Managing a crisis: Student-driven ‘HealthIM’ software receives $500K from Ontario government

Leah Rosenthal, Advancement Officer | Hamilton, ON | May 31, 2017

Mental health crisis incidents are among the most complicated and stressful situations that Ontario’s police officers respond to.

However, a new software tool called HealthIM, developed in part by McMaster eHealth student Daniel Pearson Hirdes, is improving support for officers during these challenging calls. HealthIM allows officers to conduct an on-scene risk assessment to connect people in crisis to the appropriate healthcare and community services.

Hirdes, along with co-founder Daniel MacKenzie, created HealthIM to help bridge the gap between police, healthcare providers, and people in crisis.

Now, HealthIM will benefit from a grant of $498,000, drawn from the Health Technologies Fund by Ontario’s Ministry of Health and Long-Term Care.

The software was designed to “facilitate assessment, risk appraisal, and case management of individuals with serious mental disorders,” Hirdes, the company’s CEO, explains. It provides police with access to existing community services, primary care givers and community support workers to prevent unnecessary hospitalization and deliver the right care for each individual.

How does it work? Police officers conduct their on-scene assessment and input their observations into the software. It sends encrypted messages to a participating healthcare service, where it decrypts and re-formats the content into a PDF. The health care providers can treat effectively based on the assessment received.

HealthIM started out in Velocity Garage, a startup incubator program run by the University of Waterloo, and has since moved into Communitech, a tech hub that helps companies start, scale, and succeed. The project was initiated in conjunction with St. Leonard’s Community Services, Brantford Police Service, HealthIM, Nipissing University, and Brantford General Hospital.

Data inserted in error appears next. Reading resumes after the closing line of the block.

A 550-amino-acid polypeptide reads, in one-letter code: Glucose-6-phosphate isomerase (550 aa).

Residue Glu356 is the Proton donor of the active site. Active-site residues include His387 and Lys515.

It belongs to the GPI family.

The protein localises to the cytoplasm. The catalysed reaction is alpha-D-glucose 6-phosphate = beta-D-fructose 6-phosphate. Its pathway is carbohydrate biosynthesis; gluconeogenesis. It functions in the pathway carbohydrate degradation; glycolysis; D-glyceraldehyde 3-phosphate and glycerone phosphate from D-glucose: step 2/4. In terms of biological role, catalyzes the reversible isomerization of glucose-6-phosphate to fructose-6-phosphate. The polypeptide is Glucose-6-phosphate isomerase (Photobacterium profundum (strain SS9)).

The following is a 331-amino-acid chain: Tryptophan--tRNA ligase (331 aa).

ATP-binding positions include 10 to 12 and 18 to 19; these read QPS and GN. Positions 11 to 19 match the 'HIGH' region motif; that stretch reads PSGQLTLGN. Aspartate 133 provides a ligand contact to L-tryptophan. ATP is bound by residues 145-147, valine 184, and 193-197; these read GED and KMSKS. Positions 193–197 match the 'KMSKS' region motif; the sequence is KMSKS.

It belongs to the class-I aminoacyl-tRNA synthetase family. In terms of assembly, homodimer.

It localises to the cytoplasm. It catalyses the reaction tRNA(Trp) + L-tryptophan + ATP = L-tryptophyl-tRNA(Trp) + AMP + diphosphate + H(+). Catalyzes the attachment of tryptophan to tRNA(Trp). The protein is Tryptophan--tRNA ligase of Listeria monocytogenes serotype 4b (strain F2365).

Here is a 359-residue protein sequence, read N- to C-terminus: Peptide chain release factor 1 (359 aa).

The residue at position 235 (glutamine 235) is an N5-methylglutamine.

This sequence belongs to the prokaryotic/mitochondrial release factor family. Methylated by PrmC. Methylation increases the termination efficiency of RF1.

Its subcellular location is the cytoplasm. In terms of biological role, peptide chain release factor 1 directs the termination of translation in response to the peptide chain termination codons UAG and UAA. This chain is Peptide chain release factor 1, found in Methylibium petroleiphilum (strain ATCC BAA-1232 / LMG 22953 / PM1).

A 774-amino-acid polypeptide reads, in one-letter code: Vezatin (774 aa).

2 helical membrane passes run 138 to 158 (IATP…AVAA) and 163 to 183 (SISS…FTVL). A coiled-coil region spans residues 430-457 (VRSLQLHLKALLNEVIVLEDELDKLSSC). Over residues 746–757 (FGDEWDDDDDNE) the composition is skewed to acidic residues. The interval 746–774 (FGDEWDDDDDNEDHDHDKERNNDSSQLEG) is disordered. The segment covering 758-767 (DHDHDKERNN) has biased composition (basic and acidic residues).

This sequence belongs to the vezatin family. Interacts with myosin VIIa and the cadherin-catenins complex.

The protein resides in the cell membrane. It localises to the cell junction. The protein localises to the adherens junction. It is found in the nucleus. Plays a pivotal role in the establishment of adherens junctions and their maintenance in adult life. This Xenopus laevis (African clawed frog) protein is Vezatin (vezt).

Ontario locales that have implemented HealthIM technology include Brantford, London, and the Regional Municipality of Niagara. Approximately 1,200 officers use HealthIM and have taken nearly 10,000 different incidence reports using the software technology. The team is working with eight communities, and will be expanding outside of Ontario later this month.

Over the next two years, Hirdes and the team will take the existing system and build it out to empower police to be proactive in their approach to at-risk people. His goal is to provide a standardized health strategy that can be implemented across Canada in how police services respond to mental health related calls, from every municipality coast to coast. “HealthIM is finding solutions to improve the quality of response to the at-risk population,” he explains.

While managing the company, Hirdes is working concurrently on his Master of eHealth. A joint partnership with McMaster’s Faculties of Health Sciences, Engineering, and Business, the eHealth graduate program offers industry-related academic research and development in the broad interdisciplinary area of health informatics.

“My motivation is two-fold,” says Hirdes. “It is extremely important for me as the CEO of HealthIM to learn the newest technologies in the health care system and to have the opportunity to implement advanced analytics because of the Health Technologies Fund.”

Hirdes’ decision to become an eHealth student was purposeful. He wanted to continually build and support his company while expanding his breadth of knowledge in the area of health technology. “I am currently bringing skills I have learned at McMaster University into HealthIM and it is shaping the way we do business,” he adds.


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